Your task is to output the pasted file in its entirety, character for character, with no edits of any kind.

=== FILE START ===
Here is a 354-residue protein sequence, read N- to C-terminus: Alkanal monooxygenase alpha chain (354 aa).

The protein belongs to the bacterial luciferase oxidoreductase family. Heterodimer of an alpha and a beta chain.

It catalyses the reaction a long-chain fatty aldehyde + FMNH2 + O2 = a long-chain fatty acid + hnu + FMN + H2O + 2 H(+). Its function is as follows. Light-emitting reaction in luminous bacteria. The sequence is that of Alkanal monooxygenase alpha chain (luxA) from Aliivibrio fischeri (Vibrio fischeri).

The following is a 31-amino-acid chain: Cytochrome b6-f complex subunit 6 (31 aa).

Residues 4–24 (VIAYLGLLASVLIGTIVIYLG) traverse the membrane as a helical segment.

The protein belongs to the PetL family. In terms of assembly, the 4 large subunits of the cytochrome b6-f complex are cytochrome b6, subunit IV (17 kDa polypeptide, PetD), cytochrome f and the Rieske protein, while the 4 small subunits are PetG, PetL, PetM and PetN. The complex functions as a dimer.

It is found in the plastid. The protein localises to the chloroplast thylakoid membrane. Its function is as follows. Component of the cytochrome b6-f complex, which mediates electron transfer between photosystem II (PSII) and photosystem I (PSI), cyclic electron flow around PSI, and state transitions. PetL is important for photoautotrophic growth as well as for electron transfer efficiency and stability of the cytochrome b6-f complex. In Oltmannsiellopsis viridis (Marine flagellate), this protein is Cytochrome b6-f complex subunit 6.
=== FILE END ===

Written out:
Here is a 354-residue protein sequence, read N- to C-terminus: Alkanal monooxygenase alpha chain (354 aa).

The protein belongs to the bacterial luciferase oxidoreductase family. Heterodimer of an alpha and a beta chain.

It catalyses the reaction a long-chain fatty aldehyde + FMNH2 + O2 = a long-chain fatty acid + hnu + FMN + H2O + 2 H(+). Its function is as follows. Light-emitting reaction in luminous bacteria. The sequence is that of Alkanal monooxygenase alpha chain (luxA) from Aliivibrio fischeri (Vibrio fischeri).

The following is a 31-amino-acid chain: Cytochrome b6-f complex subunit 6 (31 aa).

Residues 4–24 (VIAYLGLLASVLIGTIVIYLG) traverse the membrane as a helical segment.

The protein belongs to the PetL family. In terms of assembly, the 4 large subunits of the cytochrome b6-f complex are cytochrome b6, subunit IV (17 kDa polypeptide, PetD), cytochrome f and the Rieske protein, while the 4 small subunits are PetG, PetL, PetM and PetN. The complex functions as a dimer.

It is found in the plastid. The protein localises to the chloroplast thylakoid membrane. Its function is as follows. Component of the cytochrome b6-f complex, which mediates electron transfer between photosystem II (PSII) and photosystem I (PSI), cyclic electron flow around PSI, and state transitions. PetL is important for photoautotrophic growth as well as for electron transfer efficiency and stability of the cytochrome b6-f complex. In Oltmannsiellopsis viridis (Marine flagellate), this protein is Cytochrome b6-f complex subunit 6.